During fermentation, bacterias break down pectins in the sticky mucilage/fruit layer that is stuck to the bean, eventually allowing it to slip away from the seed. This also frees up sugar molecules, which are then broken down by yeasts, and produce organic acids and oils as a byproduct. In this way, fermentation isn't being used to affect cup flavor, but as a means by which to necessarily "wash" away this layer of fruit before drying. Under normal circumstances, the fermentation is complete once this is achieved, and simply leaving a coffee for longer puts a potentially clean cup profile in jeopardy of turning sour. What Leo and Doriett found by watching Leo's neighbors process coffee, and through laboratory research, is that certain steps taken along the way actually slow the fermentation process, allowing the coffee to sit safely for a longer period in the tank, and often improving the resulting cup profile.
First off, it might help to give a quick explanation of what exactly we mean by "mixing days". In Urrao for example, farmers mix up to 5 days of harvested cherry before the final washing off of mucilage and drying. First they de-pulp the harvest from day 1 into their fermentation tank and add cold water, allowing it to ferment overnight. The next day they de-pulp harvested cherry from day 2 on top of day 1, changing out the old water with fresh, cold water again. This continues until their fermentation tank is full (usually 2 - 5 days depending on the farm size), allowing the entire lot to ferment one final night with the freshly de-pulped coffee before rinsing the mucilage and sending to the drying beds. On it's face, we'd expect this process to result in flavors associated with over-fermentation, fruit notes on the alcohol side, and perhaps water activity on the high side. But what we found is quite the opposite, and regional conditions and local practice are part of the explanation why.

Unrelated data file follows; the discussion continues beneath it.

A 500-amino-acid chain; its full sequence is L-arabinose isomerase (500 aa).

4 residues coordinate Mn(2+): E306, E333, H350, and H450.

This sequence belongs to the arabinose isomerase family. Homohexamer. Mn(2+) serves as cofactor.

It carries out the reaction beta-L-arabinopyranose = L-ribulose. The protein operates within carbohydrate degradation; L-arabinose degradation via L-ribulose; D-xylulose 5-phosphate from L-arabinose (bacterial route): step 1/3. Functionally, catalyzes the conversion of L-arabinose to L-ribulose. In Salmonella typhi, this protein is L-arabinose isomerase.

Urrao is extremely high in altitude, 1850 meters above sea level at the valley floor, and cold, historically too cold to produce anything more than blender type coffees. A warming climate has actually benefitted coffee growers in this area, with annual temperatures right in the sweet spot for stimulating high productivity for the coffee trees (averaging 19.5 - 21 C). Yeasts and bacterias need to reach a certain temperature to react with sugars, and the cold climate and water slow this process down. Changing the water also helps slow things down, as each day when cold water is added, the PH level is in turn raised, reducing the acidity needed to break down the sugars in the mucilage. And finally, each day new coffee is added to the batch, new sugars are introduced, maintaining a healthy environment for the surrounding yeast and bacteria.
For Leo's experiment they tested several process batches that differeed in number of days mixed, and overall time in the fermentation tank. The goal was to then measure the organic acids present in the final milled coffee, and of course, record cup scores and notes generated by a sensory panel of cuppers. The slide above from their final presentation illustrates the change in organic acid content, the low end being coffee processed without any fermentation (mechanical demucilage), and the long end being 5 days of mixing. It's clear that of the 6 organic acids measured, the greatest overall volume is at 3 days, all but lactic and quinic seeing a steady increase in volume over the first few days before dropping off precipitously by day 5.